I’ve got a third grader living in my home, which means I get to field all kinds of questions that are really out of my league. The biggest head-scratcher last summer what when he came upstairs to ask me, “Hey Mom. How are your powers?” Now, if you’re the mother of an 8 year old boy, you start cycling through the powers of burping, making arm-pit farts, teleportation, and the like. (He recognized my familiar cross-eyed look and explained, “No Mom, like two to the power of two” in that same tone of voice he uses whenever I have no freaking idea what he is talking about.) But I guess I should have been prepared for the end of Santa this year. I mean, three years ago was when he dropped the bombshell that it didn’t seem likely that Santa actually used fireplaces, since most people in the world didn’t even have them. (I quickly used that tried and true parenting technique of distraction….apparently I was the only person in the room truly distracted and he was just lying in wait.)
So, now Isaac has entered that truly challenging place of adults – trying to keep the magic alive for the younger ones. And it’s killing him. “But Mom, can’t I just tell them? PPAAAALEEEEEZZZZZZEEEEE?” Ah, no.
For three years, I have been aiding and abetting the Christmas industry by continuing to lie to my child, even when I had a pretty good idea that the jig was up. But it was just a whole lot easier than living through this little slice of hell for three years.
Of course, I actually do espouse the use of an occasional lie to one’s children. I mean, really. There are days when you just can’t do it anymore, and that is the perfect time to just trot out a little fabrication.
Now, I’m not saying you should lie about the big stuff. I mean, don’t go telling your kids lies about the neighbors (yes, they really are weird dear) or about the meaning of the GNP. But there are times, like Santa, when nothing works as well as a lie.
Take the Lady Garden for instance. (A lovely euphemism if I’ve heard one! I’m afraid I can’t take credit for its invention, but only its continued usage. Mostly because the whole “bush” and “topiary” images just really crack me up – both because I love to garden and because I have pretty strict rules for “topiary art” in lady gardens.)
It never really occurred to me when I was about 41 weeks pregnant with the above noted little question asker, that I was bringing in the harbinger of doom to my nice little life. I mean, it really doesn’t take long for those cute little bundles to go from puking on you to asking you questions. “Why?” “Why?” “Why?” You go to the hospital to have that pink or blue bundle of spit-up and you have to show evidence that you will be taking him/her home in a car seat and know how to actually use the thing. What about making the prospective parents whip out their scripted answers to questions like:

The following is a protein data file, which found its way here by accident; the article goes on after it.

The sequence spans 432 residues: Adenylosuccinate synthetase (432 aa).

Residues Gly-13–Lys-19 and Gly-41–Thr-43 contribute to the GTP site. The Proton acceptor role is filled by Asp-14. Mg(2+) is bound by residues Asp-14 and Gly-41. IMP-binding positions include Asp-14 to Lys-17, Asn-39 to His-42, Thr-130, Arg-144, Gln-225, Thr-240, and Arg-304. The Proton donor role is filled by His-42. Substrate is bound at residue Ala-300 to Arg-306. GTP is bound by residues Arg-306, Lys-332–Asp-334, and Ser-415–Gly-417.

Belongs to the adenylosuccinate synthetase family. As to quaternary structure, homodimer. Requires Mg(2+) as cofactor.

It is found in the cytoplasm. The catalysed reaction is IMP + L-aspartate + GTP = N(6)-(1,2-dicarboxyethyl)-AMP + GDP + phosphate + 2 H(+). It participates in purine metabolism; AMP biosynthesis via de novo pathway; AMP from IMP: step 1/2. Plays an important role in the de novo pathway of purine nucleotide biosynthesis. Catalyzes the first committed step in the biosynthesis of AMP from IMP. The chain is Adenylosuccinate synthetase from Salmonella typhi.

*Why are you furry right there?
*How come your peanut is so much bigger than mine?
*Your nipples look weird – why?
*Are you ever going to not look like there’s still a baby in there? (Only with the advent of becoming an older sibling.)
*What are these big tubey-looking things and how come they come in different colors? (When scoping out the selection of tampons in the drawer.)
And my personal favorite….
*What’s jumping around in my pants?
The list goes on.
Have three kids and you get to have three times the fun. But mostly you get three opportunities for distraction, dissimulation, or flat out lying to the little question askers.
Oh, I know it wouldn’t work. Adults answers are often just not up to snuff. I mean, these are the people who actually DON’T know how to buckle a child into a car seat. (I’m not making this up. Seriously, I was waddling into the delivery center with Elias and I watched a young man, with a look of impending doom upon his face, turn the car seat over and over, trying in vain to figure out where to place the LATCH hooks. Hello people, it comes with a freakin’ book!! The teacher in me couldn’t take it, so I gave him a quick tutorial in between contractions.)
Actually, that reminds me. Really stupid people have sex and then procreate. Any teacher can tell you that. And not just after parent-teacher conferences. (We like to snidely remark, “the apple didn’t fall far from the tree”, but I like to think of it as a family tree without many limbs….)
I’ve had many of these same sweet children in my classroom. However, by the time they hit high school, the sweetness starts to wear off. It makes the first day of class a real treat sometimes. You start calling out names, each time with a little grimace. Case in point, I once called out “Delia” thinking to myself “Oh, how wonderful. A reference to Shakespeare’s Cordelia.” Nope. The girl said her name was pronounced, “Dee-ligh-la” – to this day I’m not finding enough letters for that one. But I just lied and said, “Oops, my copy is a little smudged.”
Lie number 17,482.
Lie number 62,209 = “Yep, you can tell how many times people have been forced to have sexual intercourse by the number of children they have. You are absolutely correct.”